Your Guide To Vegetarian Restaurants In Prague

We had been told that being a vegetarian in Prague would be boring and even difficult, so imagine our surprise when Prague turned out to have some of the best vegetarian restaurants we’ve been to in Europe.

Walking down the streets of Prague you won’t find a single vegetarian item on the normal menus (except maybe a cheese beer snack!), but there are some true gems hidden in the city.

The trick is to know where to find them, because unless you know where to go chances are you will miss them – they’re not located on the main tourist streets, but in the corners and side streets.

Whether you’re a vegetarian or are just tired of all the meat plates and feel like something different, here is a guide to some vegetarian restaurants in Prague…


Maitrea is my favorite restaurant in Prague – the menu offers some yummy and interesting choices, and the food is absolutely amazing!

I highly recommend trying the “Traditional Sirloin with seitan, bread dumplings, cream and cranberries” – it’s amazing – they also have some great vegan options, the cake in the photo for example is a raw vegan chocolate fig cake – yum…

The service is friendly and although the beer is above the average price, the food is cheap (around 150 koruna for a main course) and really good quality.

The design in the restaurant is really cozy and welcoming, so people end up sitting for much longer than usual – it’s a popular place so during lunch hours it can get pretty busy.

Address: Týnská ulička 1064/6
Open: Mon-Fri 11:30 to 11:30 p.m., Sat-Sun 12:00 to 11:30 p.m.

Clear Head

Run by the same people who own Maitrea, Clear Head has to be one of the cutest restaurants ever – there are two rooms, the one we were seated in had a cute mushroom fireplace and a beautiful roof which looked like a starry sky.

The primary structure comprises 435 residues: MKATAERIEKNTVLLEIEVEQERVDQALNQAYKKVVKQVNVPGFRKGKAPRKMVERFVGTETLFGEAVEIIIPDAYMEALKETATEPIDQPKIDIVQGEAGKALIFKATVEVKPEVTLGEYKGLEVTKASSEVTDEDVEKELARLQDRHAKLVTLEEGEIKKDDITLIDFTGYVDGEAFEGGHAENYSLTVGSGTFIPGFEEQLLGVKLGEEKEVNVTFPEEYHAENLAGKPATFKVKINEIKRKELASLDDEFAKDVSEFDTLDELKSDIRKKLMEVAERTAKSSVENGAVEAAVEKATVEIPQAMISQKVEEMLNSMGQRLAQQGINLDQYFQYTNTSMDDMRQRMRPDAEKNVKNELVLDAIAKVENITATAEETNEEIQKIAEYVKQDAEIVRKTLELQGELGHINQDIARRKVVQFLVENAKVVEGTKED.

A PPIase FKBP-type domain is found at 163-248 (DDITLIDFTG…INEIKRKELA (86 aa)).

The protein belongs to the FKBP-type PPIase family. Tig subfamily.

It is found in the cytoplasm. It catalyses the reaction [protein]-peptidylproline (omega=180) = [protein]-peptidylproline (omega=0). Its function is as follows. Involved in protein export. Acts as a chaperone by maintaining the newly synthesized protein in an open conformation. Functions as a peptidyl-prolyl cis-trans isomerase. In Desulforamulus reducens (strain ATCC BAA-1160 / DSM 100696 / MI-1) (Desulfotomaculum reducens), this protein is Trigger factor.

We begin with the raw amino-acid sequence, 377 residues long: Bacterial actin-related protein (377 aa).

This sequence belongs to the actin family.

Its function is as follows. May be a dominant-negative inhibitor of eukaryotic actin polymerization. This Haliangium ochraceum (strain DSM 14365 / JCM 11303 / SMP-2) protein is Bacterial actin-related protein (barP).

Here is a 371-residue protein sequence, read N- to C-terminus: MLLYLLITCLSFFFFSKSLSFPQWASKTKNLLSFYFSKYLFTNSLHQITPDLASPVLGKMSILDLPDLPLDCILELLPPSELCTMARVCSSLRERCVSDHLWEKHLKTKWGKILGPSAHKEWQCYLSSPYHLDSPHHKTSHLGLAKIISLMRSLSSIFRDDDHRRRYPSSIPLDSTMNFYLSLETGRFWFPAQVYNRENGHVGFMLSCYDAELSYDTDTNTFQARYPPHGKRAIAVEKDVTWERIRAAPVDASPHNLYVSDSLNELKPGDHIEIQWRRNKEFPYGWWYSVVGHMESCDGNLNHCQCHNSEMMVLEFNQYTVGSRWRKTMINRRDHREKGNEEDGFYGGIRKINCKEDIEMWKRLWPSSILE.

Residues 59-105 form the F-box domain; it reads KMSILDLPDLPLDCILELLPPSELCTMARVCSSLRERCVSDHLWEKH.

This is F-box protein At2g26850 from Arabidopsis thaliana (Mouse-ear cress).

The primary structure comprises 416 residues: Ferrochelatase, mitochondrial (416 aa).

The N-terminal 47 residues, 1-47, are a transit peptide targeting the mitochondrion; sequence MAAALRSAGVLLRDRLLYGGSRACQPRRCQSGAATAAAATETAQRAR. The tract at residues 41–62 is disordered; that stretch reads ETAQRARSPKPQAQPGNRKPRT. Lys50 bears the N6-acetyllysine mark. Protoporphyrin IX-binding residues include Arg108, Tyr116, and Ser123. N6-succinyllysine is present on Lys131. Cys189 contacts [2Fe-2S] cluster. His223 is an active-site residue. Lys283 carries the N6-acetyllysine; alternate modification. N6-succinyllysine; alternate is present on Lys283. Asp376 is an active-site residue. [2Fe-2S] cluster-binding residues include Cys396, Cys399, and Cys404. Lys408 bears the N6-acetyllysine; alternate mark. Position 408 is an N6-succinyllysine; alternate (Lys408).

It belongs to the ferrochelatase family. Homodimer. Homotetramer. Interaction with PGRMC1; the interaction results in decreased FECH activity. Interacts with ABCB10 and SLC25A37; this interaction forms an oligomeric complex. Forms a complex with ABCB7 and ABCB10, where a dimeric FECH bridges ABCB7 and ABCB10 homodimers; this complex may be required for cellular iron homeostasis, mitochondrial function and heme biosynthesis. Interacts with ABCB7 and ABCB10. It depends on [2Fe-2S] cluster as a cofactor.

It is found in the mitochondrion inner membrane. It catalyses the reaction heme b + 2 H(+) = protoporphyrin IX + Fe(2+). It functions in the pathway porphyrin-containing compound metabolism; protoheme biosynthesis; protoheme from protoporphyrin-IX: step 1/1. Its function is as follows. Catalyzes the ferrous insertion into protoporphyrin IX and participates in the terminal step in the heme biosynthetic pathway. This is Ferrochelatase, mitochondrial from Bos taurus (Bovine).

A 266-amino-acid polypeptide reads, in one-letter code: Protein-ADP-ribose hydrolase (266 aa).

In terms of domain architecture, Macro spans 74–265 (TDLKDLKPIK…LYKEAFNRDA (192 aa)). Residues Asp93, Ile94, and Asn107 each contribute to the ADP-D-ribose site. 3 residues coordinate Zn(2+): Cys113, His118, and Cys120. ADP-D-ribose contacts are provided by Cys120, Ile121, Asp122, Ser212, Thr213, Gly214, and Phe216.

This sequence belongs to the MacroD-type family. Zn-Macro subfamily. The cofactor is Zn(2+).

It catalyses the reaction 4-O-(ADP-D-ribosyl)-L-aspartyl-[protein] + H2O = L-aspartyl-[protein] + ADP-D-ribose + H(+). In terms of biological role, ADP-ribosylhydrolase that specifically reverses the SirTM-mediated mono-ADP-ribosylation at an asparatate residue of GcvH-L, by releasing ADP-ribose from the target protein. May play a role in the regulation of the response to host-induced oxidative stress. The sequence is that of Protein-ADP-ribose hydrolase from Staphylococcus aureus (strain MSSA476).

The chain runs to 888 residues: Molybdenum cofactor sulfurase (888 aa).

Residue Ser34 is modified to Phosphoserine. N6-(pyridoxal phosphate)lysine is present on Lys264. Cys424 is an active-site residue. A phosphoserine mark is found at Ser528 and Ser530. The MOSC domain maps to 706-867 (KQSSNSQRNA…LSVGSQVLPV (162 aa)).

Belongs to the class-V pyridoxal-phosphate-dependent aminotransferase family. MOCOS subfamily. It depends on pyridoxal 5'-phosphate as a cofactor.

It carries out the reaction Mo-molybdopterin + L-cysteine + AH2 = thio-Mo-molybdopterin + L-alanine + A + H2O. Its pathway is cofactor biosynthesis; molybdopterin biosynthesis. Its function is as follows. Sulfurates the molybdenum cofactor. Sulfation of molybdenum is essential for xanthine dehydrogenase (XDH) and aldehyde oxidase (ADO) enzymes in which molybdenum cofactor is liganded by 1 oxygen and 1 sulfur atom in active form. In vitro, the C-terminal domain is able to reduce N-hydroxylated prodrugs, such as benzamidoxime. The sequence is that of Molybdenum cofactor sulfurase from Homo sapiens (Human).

The food was really good and cheap, and they serve a kick-ass half liter home made lemonade!

Address: Boršov 280/2
Open: Mon-Fri 11:30am to 11:30pm, Sat-Sun 12pm to 11:30pm.


Probably one of the cheapest restaurants in Prague, this non-profit Hare Krishna restaurant serves massive plates of mild Indian food for just 90 koruna.

This restaurant has no menu but serves a “meal of the day” instead. The daily meal only repeats itself after six weeks so it doesn’t get boring – it’s a little out of the way from the city center, but if you’re looking for a good, cheap and filling meal, it’s worth the extra effort.

Address: Orlická 2176/9
Open Hours: Mon – fri 11am – 8pm

Loving Hut

I’ve included Loving Hut in this vegetarian guide because it’s a popular vegan food chain and they have as many as four restaurants in Prague, but to be honest I wasn’t too fussed about their food – if you’re into Chinese however, you might like the food at Loving Hut.

Address: 20 Truhlářská, London 35, Plzeňská 8, Radlická 117.
Open Hours: 11am – 9pm

Dhaba Beas

Dhaba Beas is also a restaurant chain run by independent owners, so each restaurant works slightly different from the other – there are five Dhaba Beas restaurants in Prague.

At the one located on Týnská 19 they have a buffet where you can fill your plate with whatever you fancy from the buffet, and then pay by weight.

We really liked this idea over the “all-you-can-eat” buffets or fixed meals, as you really only pay for how much you eat.

On Bělehradská 90 street they have a menu of three different plates (small, medium and large) as well as a daily special.

All their restaurants are very popular and are quite busy during lunch hours.

Address: Bělehradská 90, Týnská 19, Sokolovská 93, Na Pankráci, Vladislavova 24.